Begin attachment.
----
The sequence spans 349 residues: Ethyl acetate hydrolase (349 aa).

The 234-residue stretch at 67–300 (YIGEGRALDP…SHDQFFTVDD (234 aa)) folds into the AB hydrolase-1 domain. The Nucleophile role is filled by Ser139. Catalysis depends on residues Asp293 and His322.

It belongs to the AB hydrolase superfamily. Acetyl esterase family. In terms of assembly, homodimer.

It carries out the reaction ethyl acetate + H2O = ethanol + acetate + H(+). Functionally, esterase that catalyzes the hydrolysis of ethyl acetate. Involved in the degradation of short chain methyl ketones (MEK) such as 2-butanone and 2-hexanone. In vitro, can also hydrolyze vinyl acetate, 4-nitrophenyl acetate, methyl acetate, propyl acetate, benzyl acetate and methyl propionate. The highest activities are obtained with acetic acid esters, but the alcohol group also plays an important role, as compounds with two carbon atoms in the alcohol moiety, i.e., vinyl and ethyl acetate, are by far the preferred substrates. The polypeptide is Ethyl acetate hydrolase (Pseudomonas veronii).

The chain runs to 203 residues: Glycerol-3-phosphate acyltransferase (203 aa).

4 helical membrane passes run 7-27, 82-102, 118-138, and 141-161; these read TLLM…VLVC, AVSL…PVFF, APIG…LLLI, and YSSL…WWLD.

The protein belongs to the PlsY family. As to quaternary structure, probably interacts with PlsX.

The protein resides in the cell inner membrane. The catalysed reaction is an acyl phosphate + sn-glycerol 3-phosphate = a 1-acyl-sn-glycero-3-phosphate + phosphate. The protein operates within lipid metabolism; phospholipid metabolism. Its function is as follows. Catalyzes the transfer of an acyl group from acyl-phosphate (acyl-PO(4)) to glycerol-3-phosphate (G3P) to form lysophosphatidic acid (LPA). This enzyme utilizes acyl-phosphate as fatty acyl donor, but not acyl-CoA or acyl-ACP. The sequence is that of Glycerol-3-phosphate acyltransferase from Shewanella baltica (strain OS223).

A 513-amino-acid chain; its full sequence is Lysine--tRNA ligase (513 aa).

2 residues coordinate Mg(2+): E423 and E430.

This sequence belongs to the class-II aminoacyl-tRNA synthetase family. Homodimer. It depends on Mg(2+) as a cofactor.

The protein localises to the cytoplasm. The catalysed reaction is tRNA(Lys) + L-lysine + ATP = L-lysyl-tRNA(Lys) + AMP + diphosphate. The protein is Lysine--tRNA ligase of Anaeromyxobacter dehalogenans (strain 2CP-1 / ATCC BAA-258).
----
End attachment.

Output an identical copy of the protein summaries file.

The sequence spans 349 residues: Ethyl acetate hydrolase (349 aa).

The 234-residue stretch at 67–300 (YIGEGRALDP…SHDQFFTVDD (234 aa)) folds into the AB hydrolase-1 domain. The Nucleophile role is filled by Ser139. Catalysis depends on residues Asp293 and His322.

It belongs to the AB hydrolase superfamily. Acetyl esterase family. In terms of assembly, homodimer.

It carries out the reaction ethyl acetate + H2O = ethanol + acetate + H(+). Functionally, esterase that catalyzes the hydrolysis of ethyl acetate. Involved in the degradation of short chain methyl ketones (MEK) such as 2-butanone and 2-hexanone. In vitro, can also hydrolyze vinyl acetate, 4-nitrophenyl acetate, methyl acetate, propyl acetate, benzyl acetate and methyl propionate. The highest activities are obtained with acetic acid esters, but the alcohol group also plays an important role, as compounds with two carbon atoms in the alcohol moiety, i.e., vinyl and ethyl acetate, are by far the preferred substrates. The polypeptide is Ethyl acetate hydrolase (Pseudomonas veronii).

The chain runs to 203 residues: Glycerol-3-phosphate acyltransferase (203 aa).

4 helical membrane passes run 7-27, 82-102, 118-138, and 141-161; these read TLLM…VLVC, AVSL…PVFF, APIG…LLLI, and YSSL…WWLD.

The protein belongs to the PlsY family. As to quaternary structure, probably interacts with PlsX.

The protein resides in the cell inner membrane. The catalysed reaction is an acyl phosphate + sn-glycerol 3-phosphate = a 1-acyl-sn-glycero-3-phosphate + phosphate. The protein operates within lipid metabolism; phospholipid metabolism. Its function is as follows. Catalyzes the transfer of an acyl group from acyl-phosphate (acyl-PO(4)) to glycerol-3-phosphate (G3P) to form lysophosphatidic acid (LPA). This enzyme utilizes acyl-phosphate as fatty acyl donor, but not acyl-CoA or acyl-ACP. The sequence is that of Glycerol-3-phosphate acyltransferase from Shewanella baltica (strain OS223).

A 513-amino-acid chain; its full sequence is Lysine--tRNA ligase (513 aa).

2 residues coordinate Mg(2+): E423 and E430.

This sequence belongs to the class-II aminoacyl-tRNA synthetase family. Homodimer. It depends on Mg(2+) as a cofactor.

The protein localises to the cytoplasm. The catalysed reaction is tRNA(Lys) + L-lysine + ATP = L-lysyl-tRNA(Lys) + AMP + diphosphate. The protein is Lysine--tRNA ligase of Anaeromyxobacter dehalogenans (strain 2CP-1 / ATCC BAA-258).